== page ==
I would expand upon this observation by noting that many of the firms with the most momentum, at least as reflected in the Vault rankings, are forward-looking and future-focused, no matter where they are located. They tend to be strong in growing and vibrant sectors like technology, life sciences, and healthcare. This is true of the West Coast firms mentioned by the Vault editors, but it’s also true of some of the firms on the list that did not originate on the West Coast — like Mintz and Goodwin, both Boston-founded firms, but known across the nation (and beyond) for their expertise in healthcare and life sciences.
The Vault Law Editors gave a special shout-out to Cooley, noting that “[i]n addition to its Top 100 jump, the firm also launched seven spots in the New York regional ranking to settle at No. 33 and moved into the top 30 in the Washington, DC, ranking.” And this isn’t the first year in recent memory that has been good for Cooley. In 2014, for example, Cooley climbed 10 spots, more than any other firm, to break into the top 50. Now, just six short years later, Cooley is a top 25 firm.
And I’d expect Cooley to continue climbing next year. Associates tend to reward compensation leaders when filling out Vault surveys; last year, for example, after leading the way to $190K, Milbank jumped 15 spots and entered the top 25. So Cooley, which just led the way in announcing both “appreciation bonuses” and 2020 year-end bonuses that won’t be lower than 2019 year-end bonuses, should be shown some love by associates filling out Vault surveys next year. (Even if Cooley’s scale was subsequently exceeded by other Biglaw firms, like Davis Polk and Milbank, as well as elite boutiques, like Hueston Hennigan, it’s not clear that any of these other firms would have acted if Cooley hadn’t kicked things off.)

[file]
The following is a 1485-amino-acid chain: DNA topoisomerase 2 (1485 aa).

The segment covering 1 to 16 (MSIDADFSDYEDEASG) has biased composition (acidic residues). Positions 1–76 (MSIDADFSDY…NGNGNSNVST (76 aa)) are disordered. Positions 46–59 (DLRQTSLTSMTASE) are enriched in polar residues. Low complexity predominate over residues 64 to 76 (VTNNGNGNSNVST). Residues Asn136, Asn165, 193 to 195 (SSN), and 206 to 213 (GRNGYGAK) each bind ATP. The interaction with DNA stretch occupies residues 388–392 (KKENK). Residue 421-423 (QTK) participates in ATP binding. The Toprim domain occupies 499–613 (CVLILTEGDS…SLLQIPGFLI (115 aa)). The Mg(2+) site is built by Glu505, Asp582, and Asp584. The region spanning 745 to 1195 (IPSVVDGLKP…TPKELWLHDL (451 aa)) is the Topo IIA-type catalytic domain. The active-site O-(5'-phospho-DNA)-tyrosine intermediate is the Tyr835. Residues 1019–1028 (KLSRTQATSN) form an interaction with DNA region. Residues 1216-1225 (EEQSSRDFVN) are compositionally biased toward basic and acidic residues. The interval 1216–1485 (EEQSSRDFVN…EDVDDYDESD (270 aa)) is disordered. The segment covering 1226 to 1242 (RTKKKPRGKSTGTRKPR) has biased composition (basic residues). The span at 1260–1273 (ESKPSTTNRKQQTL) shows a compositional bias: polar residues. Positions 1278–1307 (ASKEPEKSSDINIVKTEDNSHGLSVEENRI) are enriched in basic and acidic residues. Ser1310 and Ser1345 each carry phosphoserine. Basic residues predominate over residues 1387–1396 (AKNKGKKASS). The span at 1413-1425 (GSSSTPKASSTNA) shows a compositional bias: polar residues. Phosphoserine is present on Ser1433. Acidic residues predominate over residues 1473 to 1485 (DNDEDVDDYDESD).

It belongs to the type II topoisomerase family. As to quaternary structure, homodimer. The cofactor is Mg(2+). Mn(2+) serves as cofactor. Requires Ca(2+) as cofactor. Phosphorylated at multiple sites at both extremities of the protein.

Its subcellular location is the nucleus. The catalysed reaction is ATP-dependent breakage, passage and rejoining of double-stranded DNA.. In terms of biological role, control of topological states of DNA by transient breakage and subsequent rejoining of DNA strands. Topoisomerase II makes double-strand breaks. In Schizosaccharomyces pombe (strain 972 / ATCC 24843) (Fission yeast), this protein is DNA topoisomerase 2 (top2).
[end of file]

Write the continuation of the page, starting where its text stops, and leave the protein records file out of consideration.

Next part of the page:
So that’s a look at the Vault 100 rankings from the firms’ perspectives. What do these rankings mean for associates who work at these firms?
In general, the more prestigious firms enjoy higher profits per partner, for those who make partner, and better exit opportunities (including in-house opportunities), for those who don’t make partner. So if you’re a star associate in a busy practice area, working long hours for lower pay at a firm that’s lower down on the prestige totem pole, you might want to consider lateraling to a firm that’s more prestigious and pays top-of-the-market compensation.
If you’re a star associate at a Vault 100 firm who’s interested in an “upgrade” in terms of pay, prestige, and exit options, please feel free to reach out to me by email at . In a time when some firms are paying mid-year bonuses while other firms are cutting compensation, the difference between the Biglaw haves and have-nots is only growing — and you want to be on the right side of that divide.
P.S. Biglaw prestige might not change much, but it seems that everything else in our world is changing, and quite rapidly at that. To learn about “change management” — defined as “the process, tools, and techniques used to manage the human side of change for the achievement and sustainment of a desired business outcome” — and how it can help you and your organization navigate these tumultuous times, please register for this free webinar I’ll be moderating next week. It will take place this coming Tuesday, September 22, and it features an impressive panel of general counsels, chief executive officers, and other leaders. Hope to see you there!
Ed. note: This is the latest installment in a series of posts from Lateral Link’s team of expert contributors. This post is by David Lat, a managing director in the New York office, where he focuses on placing top associates, partners and partner groups into preeminent law firms around the country.